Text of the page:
Haunted Halls transforms the library during the Oktoberfest fundraiser


Natasha Neills

Library staff and donors dressed in their best for the evening.

By Logan Stanley, Staff Writer

EWU Dining Services provided an array of food for the event. | Natasha Neills for The Easterner.
EWU Dining Services provided an array of food for the event. | Natasha Nellis for The Easterner.

Orange floodlights from the ground illuminate the pillars while black and fluorescent lights outline the first floor of the John F. Kennedy Library. There is festive music playing, a ghostly painting of flying books hanging from the railing of the second floor and paper bats looming in the rafters. Gandalf, Maverick and Batman are all mingling, drinks in hand.

This was the setting this past weekend at the 14th Annual Oktoberfest, a fundraising event hosted by EWU at JFK Library. Bill Youngs, EWU history professor and past donator, said these kinds of events are integral to the sustainability of an essential institution on campus.

“I think the library is one of the great features of Eastern Washington University,” said Youngs. “It has helped me a lot writing books, developing lectures. Also, I just like the atmosphere … there’s a sense of seriousness about getting work done. It needs our help in order to succeed.”

Included with admission was a dinner courtesy of EWU dining services, consisting of salad, rolls, potatoes and chicken and pork loin entrees.

Right after entering, those who had not already signed up to be a participant in the auctions were able do so. After that, for those who were 21, people could order up a drink at the makeshift bar free of charge — whether it be a Latah Valley Chardonnay or a Born and Raised IPA.

The area that is normally the printers and writer’s center was the location for biddable items for the silent auction. There was no shortage of items and they were random in choice.

  • One Hundred Years of Hall of Famers baseball cards
  • Crock pot
  • Fighting For Time (The Image of War): Volume IV
  • Two tickets to “American Idiot”–A Musical
  • Smokey the Bear plush toy
  • Four tickets to an EWU men’s basketball game

The bidding was anywhere from $3 to $1,900. The selection was vast and was divided into sections: A, B and C. The sections dictated when the silent auction would take part, divided into 30 minute intervals. Each ending of the auction was accompanied with a blood curtling scream blasted through the speakers.

There was a ring toss to the right of the circulation desk, where wine bottles were the targets. Participants paid $10 for two tries.

There was a wheel spin, the “Torture Wheel.” For $1, participants could spin the wheel to win different prizes, ranging from candy to Halloween novelty items — a skull-shaped mug was among the winnable items.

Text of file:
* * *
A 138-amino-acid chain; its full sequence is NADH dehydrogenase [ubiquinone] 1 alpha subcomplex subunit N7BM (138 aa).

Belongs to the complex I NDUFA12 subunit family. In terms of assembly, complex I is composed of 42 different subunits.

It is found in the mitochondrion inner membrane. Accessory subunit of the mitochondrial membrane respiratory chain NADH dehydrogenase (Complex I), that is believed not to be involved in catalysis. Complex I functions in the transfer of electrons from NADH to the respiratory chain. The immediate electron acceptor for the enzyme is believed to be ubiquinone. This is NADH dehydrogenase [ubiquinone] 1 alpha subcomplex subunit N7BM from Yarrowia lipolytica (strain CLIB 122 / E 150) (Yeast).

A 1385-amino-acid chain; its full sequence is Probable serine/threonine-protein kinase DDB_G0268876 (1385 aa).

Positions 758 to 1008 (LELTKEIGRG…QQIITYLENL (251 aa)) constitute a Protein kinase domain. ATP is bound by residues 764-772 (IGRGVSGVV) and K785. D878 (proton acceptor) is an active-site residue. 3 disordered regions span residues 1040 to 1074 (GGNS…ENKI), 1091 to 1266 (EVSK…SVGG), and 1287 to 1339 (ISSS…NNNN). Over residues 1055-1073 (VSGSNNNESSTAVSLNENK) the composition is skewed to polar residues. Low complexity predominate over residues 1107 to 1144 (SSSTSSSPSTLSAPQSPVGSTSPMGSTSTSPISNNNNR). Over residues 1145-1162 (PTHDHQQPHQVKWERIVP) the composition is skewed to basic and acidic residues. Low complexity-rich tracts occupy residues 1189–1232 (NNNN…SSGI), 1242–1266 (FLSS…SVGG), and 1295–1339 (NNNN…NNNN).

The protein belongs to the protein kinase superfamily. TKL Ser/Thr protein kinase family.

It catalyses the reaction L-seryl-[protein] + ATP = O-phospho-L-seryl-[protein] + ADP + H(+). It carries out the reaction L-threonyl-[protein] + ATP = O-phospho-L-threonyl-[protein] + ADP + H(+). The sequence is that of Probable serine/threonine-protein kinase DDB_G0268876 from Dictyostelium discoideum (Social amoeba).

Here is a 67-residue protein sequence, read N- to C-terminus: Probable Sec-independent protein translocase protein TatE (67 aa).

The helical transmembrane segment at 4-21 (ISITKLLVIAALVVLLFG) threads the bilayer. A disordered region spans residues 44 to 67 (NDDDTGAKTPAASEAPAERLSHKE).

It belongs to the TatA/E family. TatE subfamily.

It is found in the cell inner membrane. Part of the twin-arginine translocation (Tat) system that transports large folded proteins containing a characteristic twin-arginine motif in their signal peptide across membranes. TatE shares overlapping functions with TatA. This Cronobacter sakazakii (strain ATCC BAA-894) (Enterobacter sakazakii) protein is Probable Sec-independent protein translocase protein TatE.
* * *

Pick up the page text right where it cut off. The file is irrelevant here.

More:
The highlight of the event was the live auction, and that is where the bulk of the proceeds came from.

The live auction, hosted by Booker Auction Company, had the look and feel of an official auction. Some of the notable prizes:

  • “Enjoy the Sunny Side of Life” – A seven day, eight night luxury trip on the Pacific Coast of Mexico.
  • “Dell 7000 Series Laptop – 12.5” display and 6th generation Intel M7 Processor.
  • “Custom Helicopter Tour of Spokane/Coeur d’Alene” – White Rabbit Helitours will take you on a custom 30 minute tour around the area and Coeur d’Alene.
  • “Doghouse” – A limited edition painting, #181 of 200, done by Norman Rockwell. (one-half of proceeds to the Walter & Myrtle Powers Scholarship Fund)
  • “Go Hawks!” – Two tickets to the Seattle Seahawks vs Carolina Panthers Sunday Night game on 12/4.
Those who attended had a face painting of their choice included in the price of the ticket. | Natasha Neills for The Easterner
Those who attended had a face painting of their choice included in the price of the ticket. | Natasha Nellis for The Easterner

Some of the items came with prices over $10,000. The item that came away with the highest bid was the Norman Rockwell painting. The duel to win it was an enthralling one. With the bidding already at $2,000, one bidder outbid the other at the last second for $2,100 to win the auctioned item. The painting was said to be valued at $4,000 — and that was in the early 2000s. The bidder who won it was no other than Bill Youngs.

In total, the live auction fetched over $12,000. That is not including the profit from the tables sold, as well as the silent auction and games. In the past, this fundraiser has raised over $15,000, Youngs said. This year will bring a close match to past years, and it is all in the name in improving of the JFK Library.